Akron is the site of Ohio's very first Domestic-Violence Felony Court. According to the Columbus Dispatch:
"The court in Akron, funded mostly by grants, will handle cases of repeat violent felonies between spouses, former spouses and other couples throughout Summit County. Among charges the court might handle are aggravated arson, rape, aggravated assault, felony menacing by stalking and kidnapping."
Apparently, the court already has 15 cases since it started on October 3rd, with a goal of adjudicating 350 cases per year. The article also indicates that "A goal [of the new court] is to keep offenders out of prison by using intensive probation that would ultimately land an offender behind bars if it’s violated."
"the needs of those veterans suffering from a traumatic brain injury, posttraumatic stress disorder, or related issue that leads to behavior resulting in criminal charges. The new treatment court...will assist veterans charged with nonviolent misdemeanor offenses by offering mental health counseling; treatment services for alcohol and substance abuse; vocational skills advancement; and mentoring. The court also will assist with connecting veterans to the many federal resources now available through the U.S. Department of Veterans Affairs. Veterans charged with felonies that do not result in physical injury to another may also be considered for participation."
The press release also indicates that the first veterans court opened in the Mansfield Municipal Court in 2009. A good article about the new Court's purpose and role can also be found at the Youngstown Municipal Court's website.
Was Hamlet, the famous character in Shakespeare's play of the same name, guilty of murdering Polonious? Hamlet's fate was left indeterminant in a mock trial recently held in California. U.S. Supreme Court Justice Anthony Kennedy presided over the trial, and local attorneys took the roles of the prosecutors and defense lawyers. In commenting on the 12 (sane) vs.10 (insane) decision verdict, the Justice sentenced Hamlet to "the pages of our literary heritage to challenge us and later generations to know more about you." Click here to read the article about the case.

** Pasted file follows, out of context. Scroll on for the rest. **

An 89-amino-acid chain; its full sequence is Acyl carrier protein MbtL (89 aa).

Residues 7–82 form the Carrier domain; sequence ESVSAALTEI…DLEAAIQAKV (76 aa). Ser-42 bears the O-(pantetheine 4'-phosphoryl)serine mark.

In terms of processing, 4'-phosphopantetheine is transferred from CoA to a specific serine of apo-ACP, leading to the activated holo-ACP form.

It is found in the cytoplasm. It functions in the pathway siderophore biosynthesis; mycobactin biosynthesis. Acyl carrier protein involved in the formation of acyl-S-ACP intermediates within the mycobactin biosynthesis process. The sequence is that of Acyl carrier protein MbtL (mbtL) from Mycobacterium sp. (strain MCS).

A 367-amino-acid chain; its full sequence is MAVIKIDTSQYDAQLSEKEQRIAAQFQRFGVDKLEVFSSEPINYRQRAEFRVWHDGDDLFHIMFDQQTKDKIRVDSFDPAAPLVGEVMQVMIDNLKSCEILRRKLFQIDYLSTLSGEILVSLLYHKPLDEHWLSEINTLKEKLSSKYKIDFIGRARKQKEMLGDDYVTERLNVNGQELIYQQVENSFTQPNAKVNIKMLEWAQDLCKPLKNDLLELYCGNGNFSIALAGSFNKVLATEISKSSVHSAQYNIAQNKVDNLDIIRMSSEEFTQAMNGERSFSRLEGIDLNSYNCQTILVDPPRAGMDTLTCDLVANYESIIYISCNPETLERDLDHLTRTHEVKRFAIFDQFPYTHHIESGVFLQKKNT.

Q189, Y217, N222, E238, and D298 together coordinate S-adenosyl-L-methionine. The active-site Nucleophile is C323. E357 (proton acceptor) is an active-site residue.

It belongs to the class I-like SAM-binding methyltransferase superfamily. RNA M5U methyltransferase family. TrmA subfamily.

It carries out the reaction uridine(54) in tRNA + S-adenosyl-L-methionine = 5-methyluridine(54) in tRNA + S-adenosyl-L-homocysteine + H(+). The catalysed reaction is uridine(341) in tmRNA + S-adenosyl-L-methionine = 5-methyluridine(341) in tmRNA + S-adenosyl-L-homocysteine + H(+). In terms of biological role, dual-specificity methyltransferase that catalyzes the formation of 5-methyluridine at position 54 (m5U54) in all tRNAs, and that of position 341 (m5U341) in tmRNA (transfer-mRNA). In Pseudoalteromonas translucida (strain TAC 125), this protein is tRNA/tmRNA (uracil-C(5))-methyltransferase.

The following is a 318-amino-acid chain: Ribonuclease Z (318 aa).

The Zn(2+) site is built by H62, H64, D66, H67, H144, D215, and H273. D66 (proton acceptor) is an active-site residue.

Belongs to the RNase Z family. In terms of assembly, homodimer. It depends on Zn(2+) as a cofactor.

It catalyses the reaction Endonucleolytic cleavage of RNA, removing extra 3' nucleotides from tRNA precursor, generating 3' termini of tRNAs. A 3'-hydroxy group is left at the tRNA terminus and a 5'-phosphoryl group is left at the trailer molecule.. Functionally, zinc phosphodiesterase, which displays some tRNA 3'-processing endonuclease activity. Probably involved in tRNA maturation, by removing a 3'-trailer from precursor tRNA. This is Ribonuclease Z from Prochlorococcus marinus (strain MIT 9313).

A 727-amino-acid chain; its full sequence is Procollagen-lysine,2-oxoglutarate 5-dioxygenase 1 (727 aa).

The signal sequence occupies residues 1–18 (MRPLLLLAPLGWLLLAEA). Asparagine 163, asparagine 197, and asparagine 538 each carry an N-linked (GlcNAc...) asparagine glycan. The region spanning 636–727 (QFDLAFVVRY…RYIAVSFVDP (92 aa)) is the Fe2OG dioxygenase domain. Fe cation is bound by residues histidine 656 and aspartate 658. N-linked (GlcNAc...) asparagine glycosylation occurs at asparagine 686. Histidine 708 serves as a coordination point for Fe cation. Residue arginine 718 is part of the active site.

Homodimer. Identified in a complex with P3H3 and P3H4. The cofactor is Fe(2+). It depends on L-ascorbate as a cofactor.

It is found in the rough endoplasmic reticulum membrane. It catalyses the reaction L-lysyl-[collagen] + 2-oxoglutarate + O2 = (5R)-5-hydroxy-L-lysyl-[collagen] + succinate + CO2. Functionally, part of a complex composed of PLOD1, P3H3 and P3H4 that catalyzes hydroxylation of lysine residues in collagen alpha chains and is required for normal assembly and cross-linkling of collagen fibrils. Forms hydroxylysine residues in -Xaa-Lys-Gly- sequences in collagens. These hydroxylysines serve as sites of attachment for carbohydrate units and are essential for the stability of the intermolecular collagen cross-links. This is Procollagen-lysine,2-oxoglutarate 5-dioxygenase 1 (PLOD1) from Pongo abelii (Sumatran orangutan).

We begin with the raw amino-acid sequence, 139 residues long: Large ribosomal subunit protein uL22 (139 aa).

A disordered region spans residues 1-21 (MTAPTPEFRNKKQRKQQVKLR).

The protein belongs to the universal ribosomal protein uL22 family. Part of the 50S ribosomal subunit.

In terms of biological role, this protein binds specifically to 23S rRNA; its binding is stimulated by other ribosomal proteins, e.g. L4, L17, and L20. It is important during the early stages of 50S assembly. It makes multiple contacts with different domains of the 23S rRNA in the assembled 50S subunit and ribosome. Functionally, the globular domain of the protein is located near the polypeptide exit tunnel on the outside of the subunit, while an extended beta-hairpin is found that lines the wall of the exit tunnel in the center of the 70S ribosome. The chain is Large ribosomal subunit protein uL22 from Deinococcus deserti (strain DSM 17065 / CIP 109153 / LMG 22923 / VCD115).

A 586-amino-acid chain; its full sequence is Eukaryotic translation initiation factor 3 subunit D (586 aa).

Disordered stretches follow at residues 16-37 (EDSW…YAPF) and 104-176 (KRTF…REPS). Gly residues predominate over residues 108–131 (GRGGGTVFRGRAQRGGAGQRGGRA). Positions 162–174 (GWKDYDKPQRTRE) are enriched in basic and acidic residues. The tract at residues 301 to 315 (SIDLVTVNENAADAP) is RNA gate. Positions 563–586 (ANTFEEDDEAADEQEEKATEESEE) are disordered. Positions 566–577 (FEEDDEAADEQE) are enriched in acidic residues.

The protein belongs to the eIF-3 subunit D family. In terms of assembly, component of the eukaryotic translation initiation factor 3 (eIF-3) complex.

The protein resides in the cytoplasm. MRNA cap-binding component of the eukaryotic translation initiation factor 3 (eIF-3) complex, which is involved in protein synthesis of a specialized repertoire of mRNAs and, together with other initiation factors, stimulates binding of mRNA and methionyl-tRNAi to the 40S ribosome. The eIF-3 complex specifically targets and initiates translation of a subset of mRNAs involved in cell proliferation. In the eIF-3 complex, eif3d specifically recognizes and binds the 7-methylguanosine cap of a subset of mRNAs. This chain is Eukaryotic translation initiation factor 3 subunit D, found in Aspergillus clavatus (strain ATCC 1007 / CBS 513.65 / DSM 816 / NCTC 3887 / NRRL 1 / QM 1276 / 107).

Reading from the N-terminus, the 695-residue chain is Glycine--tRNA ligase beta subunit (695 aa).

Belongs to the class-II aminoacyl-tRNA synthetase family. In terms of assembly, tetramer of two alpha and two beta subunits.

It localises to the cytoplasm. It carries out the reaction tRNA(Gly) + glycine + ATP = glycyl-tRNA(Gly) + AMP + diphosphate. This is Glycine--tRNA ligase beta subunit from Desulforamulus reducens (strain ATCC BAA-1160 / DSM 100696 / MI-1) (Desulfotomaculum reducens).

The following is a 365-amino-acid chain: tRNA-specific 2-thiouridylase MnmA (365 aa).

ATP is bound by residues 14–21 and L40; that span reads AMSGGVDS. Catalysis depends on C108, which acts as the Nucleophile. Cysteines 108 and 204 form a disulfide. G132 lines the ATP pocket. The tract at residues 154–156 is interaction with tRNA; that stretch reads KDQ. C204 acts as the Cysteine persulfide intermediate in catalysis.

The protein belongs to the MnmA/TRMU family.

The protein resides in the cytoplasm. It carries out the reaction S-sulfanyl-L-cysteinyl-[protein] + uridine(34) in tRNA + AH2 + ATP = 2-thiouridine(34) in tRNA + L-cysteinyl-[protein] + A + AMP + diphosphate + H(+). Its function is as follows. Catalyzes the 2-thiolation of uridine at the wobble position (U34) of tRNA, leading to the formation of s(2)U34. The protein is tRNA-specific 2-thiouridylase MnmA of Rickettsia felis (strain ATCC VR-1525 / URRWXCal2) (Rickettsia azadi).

Interestingly, local High School Padua Franciscan holds an annual trial of Hamlet in its Senior AP English class. This year, much to the consternation of the actor who played Hamlet, Hamlet was found both sane and guilty.
Congratulations go to local Cleveland attorney David Mills, who just scored a huge win in the U.S. Supreme Court (09-737) in the case of Ortiz v. Jordan, which the Court unanimously decided on January 24, 2011. The Supreme Court's decision reversed the 6th Circuit, which had thrown out a trial court's judgment of $625,000 in favor of Michelle Ortiz on her claim that she was sexually assaulted while in prison. Allthough the case went to the Supreme Court on a procedural issue, it is a victory for both Mills and his client. According to news reports, Mills is being asked to speak all over the country, and his solo law practice it sure to be booming very soon. In advance of his oral argument, Mills was profiled in the November issue of the ABA journal.
Click here to read the briefs in the case, and click here to listen to the oral arguments in the case.
According to the Columbus Dispatch, Ohio Supreme Court Chief Justice O'Connor calls for extensive reform of Ohio's current probation system, which she claims makes things worse for minor offenders. The article also claims that half-way houses and community-based correction claims don't do any good. Hard to believe, but the costs to use these methods is apparently very expensive.
According to the Mansfield News Journal, two (2) jurors who visited a crime scene over lunch, in violation of the judge's orders, have been fined for the costs of a mistrial in the case of a defendant accused of murder. According to the article, the jurors could have been sentenced to 30 days in jail, but Judge DeWeese only imposed monetary sanctions and made the jurors write apologies to the defendant, the families of the victim, and the other jurors. Who tipped off the judge?----another juror.
Judges beware. According to the Columbus Dispatch, a man who was supposedly so behind on his child support that a warrant had been issued for his arrest had a bomb in the back of his car that was allegedly for the Licking County Court. Thankfully, his car crashed into a church near where he had been staying, and the officers intervened.